FEATURE: Weston at war

PUBLISHED: 10:00 10 August 2014

Weston-s-Mare National Reservists of the 1914-18 War. Copy of a photograph in the Borough Museum collection.

Weston-s-Mare National Reservists of the 1914-18 War. Copy of a photograph in the Borough Museum collection.

Archant

THIS year the nation is commemorating the 100th anniversary of the outbreak of World War One and Weston is paying its respects with a number of tributes and vigils.

Although many things have changed in the past five decades, our ancestors in 1964 also looked back to honour those who lost their lives, 50 years since the conflict began.

The Round About Somerset feature in the Weston Mercury and Somersetshire Herald was used to remember the events of the Great War.

Describing the August bank holiday of 1914, it said: “It was a carefree holiday – the last England was to know for four years.

“Immediately the Weston scene changed. Soldiers mingled with Weston’s holiday visitors, many of whom, when the significance of the Declaration of War sank upon their bewildered senses, packed their bags and returned home.”

The Mercury, like so many other newspapers, printed a recruitment poster encouraging young men to join Kitchener’s Army. More than 200 local lads responded, rallying on the Beach Lawns in mid-August.

In 1964 the paper recollected the event and wrote: “With what superb patriotism these men of Weston responded to the call.

“They little knew of the horrors ahead, and that before Christmas many of them would be lying in corners of foreign fields.

“They went to war light of heart.”

When the initial patriotic excitement faded, public alarm and talk of a possible enemy invasion of Weston crept in.

A bullet-proof shelter appeared on the seafront and two 40lb guns were mounted on Knightstone Island, pointed out to sea – although these were later removed to ensure Weston was not viewed as a militarised town by potential passing enemies.

Weston families took soldiers into their homes, with many residents woken by an early morning bugle as a grand announcement of the troops’ arrival.

Some returned injured, some did not return. When a local boy was injured he was sent home to die, which often they did, for a burial which the whole town would attend.

There was no television or radio to keep families up-to-date, instead they had to rely on the heavily-censored news reels screened at the local theatre.

The war had only been going for two months when the first major tragedy struck Weston.

On November 23, 1914, the Mercury published a special edition with the front-page headline ‘Disaster to Somerset Yeomanry: Well-known Westonians Killed’.

The boys, many of whom had never fought before, had been rushed to the frontline in Ypres and were outnumbered and outgunned. Seven lads died immediately and several others died later from their wounds.

A huge memorial service was held in the town.

By 1915, Weston was occupied by troops, with the 4,000 men of the 57th Infantry Brigade billeted in the town over Christmas.

By February that year, steps had been taken to protect the town from air raids, with the lights on Marine Parade switched off and all lights facing out to sea turned inwards.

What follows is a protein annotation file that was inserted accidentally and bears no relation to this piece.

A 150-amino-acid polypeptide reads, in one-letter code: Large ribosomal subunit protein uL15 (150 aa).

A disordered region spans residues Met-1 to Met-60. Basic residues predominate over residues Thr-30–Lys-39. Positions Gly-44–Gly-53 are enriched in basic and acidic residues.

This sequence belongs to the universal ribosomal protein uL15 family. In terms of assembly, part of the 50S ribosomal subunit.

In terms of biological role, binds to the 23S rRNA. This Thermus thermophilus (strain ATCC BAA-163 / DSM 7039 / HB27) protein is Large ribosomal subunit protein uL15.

Tram cars had curtained windows while shops, bars and restaurants turned off all their exterior lights.

The public were told they would be warned of an imminent attack through a siren, at which point they were to switch off the gas supply to their houses.

In the summer months, the Grand Pier housed a new sideshow, in which holidaymakers had the pleasure of knocking over an effigy of the Kaiser.

Recruitment continued and young men continued to drill on the Beach Lawns and on the sand in a vain attempt to 
prepare them for life in the Army.

Most of these young men drilled in their own clothes with sticks or brooms in the place of a rifle as the military could not afford to equip them.

The Mercury on August 7, 1964, reminisced: “Gone was the high-spirited optimism, but the people had not become pessimistic.

“Popular sentiment and courage were buoyed up by the patriotic entertainment of the period.

“Meanwhile, the lifeblood of England was being spilt on the battlefields of the Somme.”

Although public morale was good back home in the seaside town, every day families were struck by the news of a lost loved one.

Spy scares were frequent, there were often horror stories of German submarines being spotted from the shoreline and the Cable Office in Richmond Street was sandbagged, covered in barbed wire and had its own guard.

The Grand Pier pavilion was used as barracks, the railway bridges and reservoirs were patrolled in case of enemy attacks and by 1917 Weston grew increasingly weary.

Billeted troops had mess rooms in Knightstone Pavilion, the High Street’s Drill Hall, Woodley’s Restaurant and Wreford’s Restaurant.

Weston was asked by the Chancellor of the Exchequer to fund 24 planes for the war effort at a price of £60,000.

Roger’s field, now the Winter Gardens, became a large allotment and many were employed there to plant peas.

As the autumn of 1917 merged into the winter, the food shortages became more acute and Christmas was not filled with the meat shows and fruit deals the locals had come to expect and welcome.

At long last, by September 26, 1918, the tables had turned and the Allies started their offensive, eventually ending in the Germans calling for an armistice.

The telegraph explaining the signing of the peace treaty came through to the Mercury office at about 11.30am on November 11, 1918.

Mercury reporter John Bailey looked back 50 years later, and said: “It is a salutary experience to feel the pulse of past years, especially in the story of events in one’s home town in times of trial and challenge.

“If looking back stirs not only remembrance but compassion, it has done good.”

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